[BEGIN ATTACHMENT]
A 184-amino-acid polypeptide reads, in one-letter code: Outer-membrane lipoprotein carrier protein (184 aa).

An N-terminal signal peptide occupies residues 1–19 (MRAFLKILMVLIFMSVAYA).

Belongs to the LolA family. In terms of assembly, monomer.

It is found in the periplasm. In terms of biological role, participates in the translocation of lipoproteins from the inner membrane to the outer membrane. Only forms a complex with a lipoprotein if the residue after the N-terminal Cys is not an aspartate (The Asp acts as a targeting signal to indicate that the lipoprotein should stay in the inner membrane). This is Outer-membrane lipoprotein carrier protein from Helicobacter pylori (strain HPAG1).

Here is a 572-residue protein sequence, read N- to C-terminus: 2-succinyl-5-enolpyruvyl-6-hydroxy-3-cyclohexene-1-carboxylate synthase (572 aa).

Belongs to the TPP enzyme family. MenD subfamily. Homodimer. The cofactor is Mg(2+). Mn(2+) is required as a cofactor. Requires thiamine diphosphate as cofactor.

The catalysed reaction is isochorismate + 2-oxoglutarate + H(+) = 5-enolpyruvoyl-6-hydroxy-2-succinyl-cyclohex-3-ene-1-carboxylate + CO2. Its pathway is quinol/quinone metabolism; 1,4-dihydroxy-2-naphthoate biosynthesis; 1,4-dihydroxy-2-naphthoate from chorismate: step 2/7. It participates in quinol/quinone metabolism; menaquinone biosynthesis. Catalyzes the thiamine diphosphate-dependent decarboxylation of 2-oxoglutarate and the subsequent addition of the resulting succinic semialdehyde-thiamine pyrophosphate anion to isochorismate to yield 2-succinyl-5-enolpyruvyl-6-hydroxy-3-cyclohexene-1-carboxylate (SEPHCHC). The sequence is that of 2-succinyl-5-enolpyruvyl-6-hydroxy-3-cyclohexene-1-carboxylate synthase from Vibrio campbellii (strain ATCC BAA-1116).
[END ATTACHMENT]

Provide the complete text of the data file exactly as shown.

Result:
A 184-amino-acid polypeptide reads, in one-letter code: Outer-membrane lipoprotein carrier protein (184 aa).

An N-terminal signal peptide occupies residues 1–19 (MRAFLKILMVLIFMSVAYA).

Belongs to the LolA family. In terms of assembly, monomer.

It is found in the periplasm. In terms of biological role, participates in the translocation of lipoproteins from the inner membrane to the outer membrane. Only forms a complex with a lipoprotein if the residue after the N-terminal Cys is not an aspartate (The Asp acts as a targeting signal to indicate that the lipoprotein should stay in the inner membrane). This is Outer-membrane lipoprotein carrier protein from Helicobacter pylori (strain HPAG1).

Here is a 572-residue protein sequence, read N- to C-terminus: 2-succinyl-5-enolpyruvyl-6-hydroxy-3-cyclohexene-1-carboxylate synthase (572 aa).

Belongs to the TPP enzyme family. MenD subfamily. Homodimer. The cofactor is Mg(2+). Mn(2+) is required as a cofactor. Requires thiamine diphosphate as cofactor.

The catalysed reaction is isochorismate + 2-oxoglutarate + H(+) = 5-enolpyruvoyl-6-hydroxy-2-succinyl-cyclohex-3-ene-1-carboxylate + CO2. Its pathway is quinol/quinone metabolism; 1,4-dihydroxy-2-naphthoate biosynthesis; 1,4-dihydroxy-2-naphthoate from chorismate: step 2/7. It participates in quinol/quinone metabolism; menaquinone biosynthesis. Catalyzes the thiamine diphosphate-dependent decarboxylation of 2-oxoglutarate and the subsequent addition of the resulting succinic semialdehyde-thiamine pyrophosphate anion to isochorismate to yield 2-succinyl-5-enolpyruvyl-6-hydroxy-3-cyclohexene-1-carboxylate (SEPHCHC). The sequence is that of 2-succinyl-5-enolpyruvyl-6-hydroxy-3-cyclohexene-1-carboxylate synthase from Vibrio campbellii (strain ATCC BAA-1116).